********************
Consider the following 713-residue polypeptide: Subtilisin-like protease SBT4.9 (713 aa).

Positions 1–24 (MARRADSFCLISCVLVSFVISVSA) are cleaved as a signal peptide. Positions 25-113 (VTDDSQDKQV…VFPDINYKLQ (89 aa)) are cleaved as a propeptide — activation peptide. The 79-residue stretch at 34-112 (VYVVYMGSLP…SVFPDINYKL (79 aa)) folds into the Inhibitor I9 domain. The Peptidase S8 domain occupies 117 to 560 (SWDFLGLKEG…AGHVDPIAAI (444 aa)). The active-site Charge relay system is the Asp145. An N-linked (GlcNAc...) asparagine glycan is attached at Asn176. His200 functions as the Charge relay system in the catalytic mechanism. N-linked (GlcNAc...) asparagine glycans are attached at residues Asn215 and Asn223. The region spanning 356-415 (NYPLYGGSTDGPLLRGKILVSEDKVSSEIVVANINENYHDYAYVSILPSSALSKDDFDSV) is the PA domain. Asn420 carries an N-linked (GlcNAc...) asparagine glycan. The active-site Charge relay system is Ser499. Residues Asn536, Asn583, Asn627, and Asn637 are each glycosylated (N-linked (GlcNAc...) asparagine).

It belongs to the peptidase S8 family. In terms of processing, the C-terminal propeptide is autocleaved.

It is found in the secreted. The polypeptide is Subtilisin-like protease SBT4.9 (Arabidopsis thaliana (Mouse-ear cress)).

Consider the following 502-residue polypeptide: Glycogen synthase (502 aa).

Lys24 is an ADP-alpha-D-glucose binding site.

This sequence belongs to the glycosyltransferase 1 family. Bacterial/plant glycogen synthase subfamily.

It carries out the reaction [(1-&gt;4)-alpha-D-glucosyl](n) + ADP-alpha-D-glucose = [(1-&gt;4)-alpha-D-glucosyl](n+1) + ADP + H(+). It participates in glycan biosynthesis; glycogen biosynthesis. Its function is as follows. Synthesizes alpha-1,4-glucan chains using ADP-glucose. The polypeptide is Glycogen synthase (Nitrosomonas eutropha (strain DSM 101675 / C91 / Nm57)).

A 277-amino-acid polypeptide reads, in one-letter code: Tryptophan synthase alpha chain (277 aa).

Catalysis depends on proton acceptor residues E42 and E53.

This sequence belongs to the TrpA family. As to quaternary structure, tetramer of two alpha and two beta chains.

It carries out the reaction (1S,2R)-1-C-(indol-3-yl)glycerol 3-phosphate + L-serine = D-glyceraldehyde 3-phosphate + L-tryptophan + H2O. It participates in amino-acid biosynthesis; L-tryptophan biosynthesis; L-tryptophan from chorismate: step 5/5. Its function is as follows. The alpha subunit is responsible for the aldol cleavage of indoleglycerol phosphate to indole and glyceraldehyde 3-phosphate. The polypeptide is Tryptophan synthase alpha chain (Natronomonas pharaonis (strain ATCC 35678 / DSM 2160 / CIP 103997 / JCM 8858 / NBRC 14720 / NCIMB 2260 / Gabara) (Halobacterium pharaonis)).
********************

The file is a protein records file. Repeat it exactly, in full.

Consider the following 713-residue polypeptide: Subtilisin-like protease SBT4.9 (713 aa).

Positions 1–24 (MARRADSFCLISCVLVSFVISVSA) are cleaved as a signal peptide. Positions 25-113 (VTDDSQDKQV…VFPDINYKLQ (89 aa)) are cleaved as a propeptide — activation peptide. The 79-residue stretch at 34-112 (VYVVYMGSLP…SVFPDINYKL (79 aa)) folds into the Inhibitor I9 domain. The Peptidase S8 domain occupies 117 to 560 (SWDFLGLKEG…AGHVDPIAAI (444 aa)). The active-site Charge relay system is the Asp145. An N-linked (GlcNAc...) asparagine glycan is attached at Asn176. His200 functions as the Charge relay system in the catalytic mechanism. N-linked (GlcNAc...) asparagine glycans are attached at residues Asn215 and Asn223. The region spanning 356-415 (NYPLYGGSTDGPLLRGKILVSEDKVSSEIVVANINENYHDYAYVSILPSSALSKDDFDSV) is the PA domain. Asn420 carries an N-linked (GlcNAc...) asparagine glycan. The active-site Charge relay system is Ser499. Residues Asn536, Asn583, Asn627, and Asn637 are each glycosylated (N-linked (GlcNAc...) asparagine).

It belongs to the peptidase S8 family. In terms of processing, the C-terminal propeptide is autocleaved.

It is found in the secreted. The polypeptide is Subtilisin-like protease SBT4.9 (Arabidopsis thaliana (Mouse-ear cress)).

Consider the following 502-residue polypeptide: Glycogen synthase (502 aa).

Lys24 is an ADP-alpha-D-glucose binding site.

This sequence belongs to the glycosyltransferase 1 family. Bacterial/plant glycogen synthase subfamily.

It carries out the reaction [(1-&gt;4)-alpha-D-glucosyl](n) + ADP-alpha-D-glucose = [(1-&gt;4)-alpha-D-glucosyl](n+1) + ADP + H(+). It participates in glycan biosynthesis; glycogen biosynthesis. Its function is as follows. Synthesizes alpha-1,4-glucan chains using ADP-glucose. The polypeptide is Glycogen synthase (Nitrosomonas eutropha (strain DSM 101675 / C91 / Nm57)).

A 277-amino-acid polypeptide reads, in one-letter code: Tryptophan synthase alpha chain (277 aa).

Catalysis depends on proton acceptor residues E42 and E53.

This sequence belongs to the TrpA family. As to quaternary structure, tetramer of two alpha and two beta chains.

It carries out the reaction (1S,2R)-1-C-(indol-3-yl)glycerol 3-phosphate + L-serine = D-glyceraldehyde 3-phosphate + L-tryptophan + H2O. It participates in amino-acid biosynthesis; L-tryptophan biosynthesis; L-tryptophan from chorismate: step 5/5. Its function is as follows. The alpha subunit is responsible for the aldol cleavage of indoleglycerol phosphate to indole and glyceraldehyde 3-phosphate. The polypeptide is Tryptophan synthase alpha chain (Natronomonas pharaonis (strain ATCC 35678 / DSM 2160 / CIP 103997 / JCM 8858 / NBRC 14720 / NCIMB 2260 / Gabara) (Halobacterium pharaonis)).